Wednesday August 11, 2021
Dear HCC Family,
Whatever else we’ve learned over the last year and a half through this ongoing global pandemic, we’ve all had to become more flexible in our daily rhythms and expectations. And we’ve learned that the spread/control of COVID-19 can change quickly. I long for the day when life can predictably return to “normal,” and we no longer hear of friends and acquaintances who are newly sick or have loved ones suffering in the hospital because of this virus. But sadly, it seems that we have entered another season where things are going backward, not forward, that the advance of the virus has strengthened, not weakened. It has pushed me to pray anew – as I know it has for many of you – “come Lord Jesus.”
As I mentioned this past Sunday, our newly elected officers have been discussing how these recent public health developments should affect our HCC rhythms and whether we should re-institute some of our “pandemic protocols” for a time. The officers met Monday night to discuss the recent spike in COVID-19 cases, especially with the Delta variant becoming more prevalent and contagious in our community. In light of many factors and after much deliberation and input, the officers have decided to, for a time, once again require masks indoors at The Dance Foundation for our Sunday worship services and Sunday Night Kids, starting this Sunday, August 15th.
I realize there are different perspectives and opinions on pandemic protocols, and wearing masks in particular, but want you to know why we made this difficult decision. Among many factors, a few that strongly influenced our decision were:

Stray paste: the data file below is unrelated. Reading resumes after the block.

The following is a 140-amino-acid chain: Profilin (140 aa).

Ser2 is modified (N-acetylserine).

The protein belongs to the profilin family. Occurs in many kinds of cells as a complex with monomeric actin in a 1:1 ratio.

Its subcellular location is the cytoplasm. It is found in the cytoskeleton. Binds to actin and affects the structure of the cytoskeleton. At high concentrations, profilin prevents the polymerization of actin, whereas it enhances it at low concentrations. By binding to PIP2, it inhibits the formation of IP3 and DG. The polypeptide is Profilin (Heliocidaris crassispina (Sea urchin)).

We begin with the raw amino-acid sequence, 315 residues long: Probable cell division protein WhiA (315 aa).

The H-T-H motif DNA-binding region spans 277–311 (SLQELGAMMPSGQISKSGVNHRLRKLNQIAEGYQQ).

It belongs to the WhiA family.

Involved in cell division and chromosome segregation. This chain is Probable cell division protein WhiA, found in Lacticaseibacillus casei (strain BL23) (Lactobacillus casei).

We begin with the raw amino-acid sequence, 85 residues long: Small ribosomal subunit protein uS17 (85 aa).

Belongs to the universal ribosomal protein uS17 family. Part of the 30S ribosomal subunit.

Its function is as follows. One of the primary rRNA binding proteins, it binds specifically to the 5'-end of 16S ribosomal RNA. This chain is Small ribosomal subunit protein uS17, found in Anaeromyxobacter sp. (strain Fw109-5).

- The limitations of our worship space.
- The advice, guidance, and recommendations of health professionals in our church and community.
- Current CDC recommendations that masks be worn in public indoor spaces in areas of substantial or high transmission, whether vaccinated or not.
- The significant increase of COVID-19 cases and hospitalizations in our state and local community in the last few weeks.
- The vulnerable folks in/around our church.
- The decision of local schools to act in a similar manner.
However, the most compelling factor that resonated among all the officers was finding a way to preserve “in-person worship” for the most people in the most healthy way – we want to keep worshipping in person together as long as we can, and none of us want to be forced to “forsake the gathering of ourselves together…” Hebrews 10:25. As Dietrich Bonhoeffer has said, “the physical presence of other Christians is a source of incompatible joy and strength to the believer.”
Personally, I don’t like wearing a mask at church. I enjoy seeing faces as I preach and talk to you, and our singing sounds much better without masks! But as I consider our calling as Christ-followers, he leads us to “always put the needs of others before ourselves.” We are called to love and to serve, especially the vulnerable among us, and this is one tangible way that we can do that for now.